I’ve been doing a lot of reading lately about contract farming, in Thailand and other countries. One interesting case that I came across was that of baby corn. In a report published almost 20 years ago veteran journalist and activist Sanitsuda Ekachai wrote about the fate of Thai peasants who had been caught up in this particular form of contract farming:

A one rai plot of land grows 30,000 corn plants. [Really? That’s about 19 plants per square metre. Pretty crowded!] That means 30,000 tassels to strip and each plant bears three cobs, so that’s 90,000 baby corns to peel off… At home the family will gather round the piles of fresh, green corns to slit the husks with a knife, remove the corn silk and pull out the prized, pearl white vegetable they have worked to hard for – a finger sized corn, perfect for canning. To meet the factory deadline, it is not uncommon for the family to husk the cop until well after midnight before going out before dawn for another day’s work in the fields. [I’ve taken this Sanitsuda quote from an article by David Burch in Globlization and Agri-Food Restructuring 1996.]

For this hard work the farmers were reported to receive only about 14 baht per day. Another source suggests about 16 baht per day. [Citing Burch again.]

A more recent source also suggests that returns from baby corn are relatively modest. This is from

Baby corn is an important commercial plant and export item of Thailand. Baby corn fresh, frozen and canned becomes more and more popular both in Thailand and abroad. It earns the country more than 1 billion baht each year. With a short period of cultivation, only 45-60 days, farmers can reap the crop and fetch 2,000-3,000 baht per rai. Also, there are few pests to disturb the plant. Moreover, parts of baby corn trees after harvests can be used as animal feed, especially for meat and milk cows. In the global trade frame, Thailand is estimated to account for 80 percent of the world trade volume of baby corn. In 2000, Thailand exported fresh baby corn to approximately 30 countries, and preserved baby corn products to almost 100 countries. In 2000,Thailand dominated the world baby corn trade with both fresh and canned products, thus having earned 1,731,942,373 baht from the export volume of 58,536,378 kilograms. The U.S. is Thailand’s largest export market for canned baby corn, accounting for 42.75 percent of Thailand’s total export volume and value of baby corn. As for fresh baby corn markets, Malaysia is the biggest importing countries with the share of around 50.70 percent of the export volume.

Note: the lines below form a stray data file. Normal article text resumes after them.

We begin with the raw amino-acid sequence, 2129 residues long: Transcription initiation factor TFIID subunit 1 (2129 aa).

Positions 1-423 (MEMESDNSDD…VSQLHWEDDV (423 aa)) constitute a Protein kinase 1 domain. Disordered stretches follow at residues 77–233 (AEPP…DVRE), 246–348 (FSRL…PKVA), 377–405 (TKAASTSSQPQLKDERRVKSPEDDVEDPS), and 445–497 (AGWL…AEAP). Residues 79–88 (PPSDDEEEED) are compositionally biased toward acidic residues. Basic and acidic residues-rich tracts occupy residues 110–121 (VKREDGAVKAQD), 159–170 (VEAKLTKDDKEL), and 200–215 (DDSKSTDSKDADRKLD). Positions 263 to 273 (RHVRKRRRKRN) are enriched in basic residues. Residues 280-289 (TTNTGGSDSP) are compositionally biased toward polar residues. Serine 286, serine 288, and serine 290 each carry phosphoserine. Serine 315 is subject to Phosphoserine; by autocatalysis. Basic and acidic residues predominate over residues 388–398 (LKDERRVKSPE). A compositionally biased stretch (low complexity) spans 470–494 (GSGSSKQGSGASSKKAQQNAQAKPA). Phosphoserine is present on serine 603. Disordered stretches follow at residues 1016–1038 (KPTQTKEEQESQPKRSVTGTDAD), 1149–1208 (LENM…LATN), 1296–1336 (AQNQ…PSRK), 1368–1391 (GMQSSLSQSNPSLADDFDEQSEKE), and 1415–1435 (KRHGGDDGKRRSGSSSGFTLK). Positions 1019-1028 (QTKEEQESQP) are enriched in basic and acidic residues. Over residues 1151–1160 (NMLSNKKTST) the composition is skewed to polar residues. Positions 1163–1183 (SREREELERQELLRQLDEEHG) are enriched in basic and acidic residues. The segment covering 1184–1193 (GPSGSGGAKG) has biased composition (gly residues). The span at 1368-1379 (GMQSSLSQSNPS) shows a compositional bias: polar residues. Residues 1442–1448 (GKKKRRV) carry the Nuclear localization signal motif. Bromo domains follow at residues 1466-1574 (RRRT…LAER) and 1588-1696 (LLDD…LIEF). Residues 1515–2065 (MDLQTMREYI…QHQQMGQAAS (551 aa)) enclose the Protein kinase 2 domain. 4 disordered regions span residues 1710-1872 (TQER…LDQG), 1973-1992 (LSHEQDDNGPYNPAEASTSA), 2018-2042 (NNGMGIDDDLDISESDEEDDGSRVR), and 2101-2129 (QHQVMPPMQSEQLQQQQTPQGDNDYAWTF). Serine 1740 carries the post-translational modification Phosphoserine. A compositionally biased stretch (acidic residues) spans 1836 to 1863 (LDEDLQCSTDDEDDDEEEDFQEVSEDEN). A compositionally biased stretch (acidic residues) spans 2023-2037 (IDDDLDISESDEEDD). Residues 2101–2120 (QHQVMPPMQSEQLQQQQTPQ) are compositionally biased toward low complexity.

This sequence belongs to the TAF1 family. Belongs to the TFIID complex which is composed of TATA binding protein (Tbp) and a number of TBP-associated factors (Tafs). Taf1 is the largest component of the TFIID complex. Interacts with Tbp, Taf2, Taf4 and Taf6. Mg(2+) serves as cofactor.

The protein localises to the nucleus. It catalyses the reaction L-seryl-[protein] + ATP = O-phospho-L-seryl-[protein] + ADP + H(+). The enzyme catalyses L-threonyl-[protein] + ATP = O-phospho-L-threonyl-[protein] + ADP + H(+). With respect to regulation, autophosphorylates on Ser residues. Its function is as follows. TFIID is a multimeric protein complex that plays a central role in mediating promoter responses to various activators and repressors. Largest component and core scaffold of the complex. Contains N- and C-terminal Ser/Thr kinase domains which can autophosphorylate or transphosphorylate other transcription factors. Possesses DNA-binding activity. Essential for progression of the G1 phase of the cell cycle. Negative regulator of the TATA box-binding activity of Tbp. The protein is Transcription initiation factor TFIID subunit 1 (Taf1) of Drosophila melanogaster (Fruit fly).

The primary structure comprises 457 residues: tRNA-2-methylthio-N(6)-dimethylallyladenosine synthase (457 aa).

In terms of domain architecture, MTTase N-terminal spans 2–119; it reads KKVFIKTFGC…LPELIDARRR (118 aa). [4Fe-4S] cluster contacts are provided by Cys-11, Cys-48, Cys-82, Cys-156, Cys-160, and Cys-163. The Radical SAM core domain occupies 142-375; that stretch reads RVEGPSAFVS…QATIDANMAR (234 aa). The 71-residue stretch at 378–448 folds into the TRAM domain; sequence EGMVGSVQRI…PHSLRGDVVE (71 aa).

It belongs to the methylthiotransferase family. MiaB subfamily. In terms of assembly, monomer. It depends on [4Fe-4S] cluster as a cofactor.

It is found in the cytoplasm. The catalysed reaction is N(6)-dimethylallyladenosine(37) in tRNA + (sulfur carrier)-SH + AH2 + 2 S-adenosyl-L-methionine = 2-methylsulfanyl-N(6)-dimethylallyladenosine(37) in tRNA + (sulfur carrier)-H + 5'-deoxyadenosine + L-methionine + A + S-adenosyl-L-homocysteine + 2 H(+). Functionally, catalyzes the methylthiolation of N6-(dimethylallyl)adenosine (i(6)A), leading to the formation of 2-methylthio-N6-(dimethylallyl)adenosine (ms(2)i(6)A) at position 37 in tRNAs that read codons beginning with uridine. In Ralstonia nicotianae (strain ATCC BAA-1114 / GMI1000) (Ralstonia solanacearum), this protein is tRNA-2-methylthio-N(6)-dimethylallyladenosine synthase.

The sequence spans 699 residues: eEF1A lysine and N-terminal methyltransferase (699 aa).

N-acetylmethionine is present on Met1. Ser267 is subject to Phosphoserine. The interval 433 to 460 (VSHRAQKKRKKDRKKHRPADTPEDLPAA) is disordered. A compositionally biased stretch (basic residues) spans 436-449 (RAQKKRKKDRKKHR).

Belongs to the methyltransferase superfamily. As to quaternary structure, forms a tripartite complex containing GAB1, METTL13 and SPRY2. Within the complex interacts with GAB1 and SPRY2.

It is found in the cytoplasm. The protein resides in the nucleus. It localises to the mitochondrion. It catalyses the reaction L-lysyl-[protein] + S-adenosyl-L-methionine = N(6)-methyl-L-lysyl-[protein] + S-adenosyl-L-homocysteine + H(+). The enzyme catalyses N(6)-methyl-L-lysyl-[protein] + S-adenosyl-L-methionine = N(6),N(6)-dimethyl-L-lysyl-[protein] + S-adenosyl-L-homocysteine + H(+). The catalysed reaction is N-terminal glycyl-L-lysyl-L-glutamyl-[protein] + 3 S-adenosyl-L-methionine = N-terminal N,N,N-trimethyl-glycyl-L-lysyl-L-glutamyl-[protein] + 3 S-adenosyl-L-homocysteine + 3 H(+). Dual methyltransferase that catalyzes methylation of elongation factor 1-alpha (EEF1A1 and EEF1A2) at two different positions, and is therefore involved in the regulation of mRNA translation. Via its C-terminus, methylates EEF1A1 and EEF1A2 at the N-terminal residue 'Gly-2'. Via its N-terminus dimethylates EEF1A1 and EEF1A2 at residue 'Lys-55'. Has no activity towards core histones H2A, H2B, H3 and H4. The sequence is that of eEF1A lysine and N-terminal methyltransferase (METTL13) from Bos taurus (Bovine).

3000 baht after 60 days is 50 baht per day from one rai. Still seems to be a rather modest return given the labour involved. How many rai of baby corn can a farmer reasonably manage?

Perhaps there is a New Mandala reader out there with some insight into the economics of baby corn cultivation. Baby corn has become a significant export crop for Thailand so there must be something that makes it attractive for farmers to grow.